Monday, March 7, 2016

Bruce Bartlett's Familiar Quotations

Bruce Bartlett, a disciple of Jude Wanniski, spouts establishment totalitarianism, er, narratives again:
Our system of government works best when it is balanced between roughly equal political parties, one on the center-right and the other on the center-left.
Unfortunately, what we have is a centrist Democratic Party and a far-right Republican Party.

There is no such thing as a one-dimensional political spectrum. And the kleptocratic system has not worked well for over half a century, especially via those Bartlett considers center-left and center-right. One increased problem now is that the terrible decisions made decades ago are causing increasingly worse consequences now than in the past, for example, the 1965 immigration law.

And how can the Tea Party be both "f*r right" and "[not] easily characterized as either right or left in terms of policy?"

The Tea Party resulted from astroturfing by the same Republican establishment that Bartlett often praises.

The Democratic Party will nominate Hillary Clinton, a third way neoconservative, for the presidency. What does Clinton politically have in common with Ferdinand Pecora? Not much. How does Clinton qualify as whatever a "centrist" is?

Mark Thoma and other third way economists act as if Reagan fan Bartlett is a superb guy. Democratic economists seem to prefer Bartlett over heterodox independent economists. In some minds, being a slight Republican heretic makes you more worthy of attention than those who were right far more often.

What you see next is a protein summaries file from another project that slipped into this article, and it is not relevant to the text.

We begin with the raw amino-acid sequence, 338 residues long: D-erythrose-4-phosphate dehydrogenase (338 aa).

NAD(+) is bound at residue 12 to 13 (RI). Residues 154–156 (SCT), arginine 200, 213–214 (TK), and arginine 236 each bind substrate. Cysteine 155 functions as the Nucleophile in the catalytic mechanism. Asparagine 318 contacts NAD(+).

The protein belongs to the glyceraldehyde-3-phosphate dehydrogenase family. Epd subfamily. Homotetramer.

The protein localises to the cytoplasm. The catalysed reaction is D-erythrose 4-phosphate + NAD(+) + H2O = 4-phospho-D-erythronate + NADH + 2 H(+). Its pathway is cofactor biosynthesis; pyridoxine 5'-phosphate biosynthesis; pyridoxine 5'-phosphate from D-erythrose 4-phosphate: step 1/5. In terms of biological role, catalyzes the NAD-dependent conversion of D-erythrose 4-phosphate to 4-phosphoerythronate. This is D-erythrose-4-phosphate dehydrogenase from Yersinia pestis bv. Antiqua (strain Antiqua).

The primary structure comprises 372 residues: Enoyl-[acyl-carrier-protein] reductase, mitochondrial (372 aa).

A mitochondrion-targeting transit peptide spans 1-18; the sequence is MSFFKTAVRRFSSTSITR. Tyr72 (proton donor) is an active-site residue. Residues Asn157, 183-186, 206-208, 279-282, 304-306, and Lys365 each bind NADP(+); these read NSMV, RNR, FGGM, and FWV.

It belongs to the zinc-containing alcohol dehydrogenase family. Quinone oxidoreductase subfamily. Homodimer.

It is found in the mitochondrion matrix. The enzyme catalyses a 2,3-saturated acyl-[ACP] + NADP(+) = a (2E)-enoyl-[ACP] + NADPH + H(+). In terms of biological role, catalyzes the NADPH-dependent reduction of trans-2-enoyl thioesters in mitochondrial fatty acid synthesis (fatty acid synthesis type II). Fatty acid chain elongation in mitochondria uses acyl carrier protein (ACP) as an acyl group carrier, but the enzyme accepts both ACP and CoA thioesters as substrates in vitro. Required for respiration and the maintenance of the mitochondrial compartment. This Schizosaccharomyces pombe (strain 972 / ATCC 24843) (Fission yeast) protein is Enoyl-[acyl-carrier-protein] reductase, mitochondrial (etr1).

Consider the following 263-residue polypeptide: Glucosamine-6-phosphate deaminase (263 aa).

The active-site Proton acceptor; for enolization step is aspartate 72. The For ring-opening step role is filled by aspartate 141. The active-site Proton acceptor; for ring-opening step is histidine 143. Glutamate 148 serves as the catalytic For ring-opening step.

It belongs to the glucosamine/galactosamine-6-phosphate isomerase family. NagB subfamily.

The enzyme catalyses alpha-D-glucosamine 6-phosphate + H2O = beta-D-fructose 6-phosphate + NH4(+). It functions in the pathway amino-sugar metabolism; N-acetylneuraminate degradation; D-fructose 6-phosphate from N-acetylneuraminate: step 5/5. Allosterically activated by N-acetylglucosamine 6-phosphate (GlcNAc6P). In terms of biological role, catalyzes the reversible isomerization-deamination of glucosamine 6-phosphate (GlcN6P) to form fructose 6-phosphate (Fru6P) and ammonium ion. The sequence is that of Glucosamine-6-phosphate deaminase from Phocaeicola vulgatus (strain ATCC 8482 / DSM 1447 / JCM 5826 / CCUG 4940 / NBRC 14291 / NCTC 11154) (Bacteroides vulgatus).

By my count Bartlett's argument contains at least 25 logical fallacies, often abusive ad hominem attacks.

Many years ago Bartlett wrote an article about a technical issue in economics that I've since forgotten, which I can no longer find. But I remembered what Bartlett did. Bartlett appeared to thoroughly present two sides of the issue, as if he were being the most even handed man in the world. Yet, on this issue, there was one counter premise that would have demolished Bartlett's conclusion. Bartlett almost certainly could not have known all those other counter premises without knowing the main counter premise. But Bartlett left that main counter premise out.

What sort of man does that? Bruce Bartlett. That's who.

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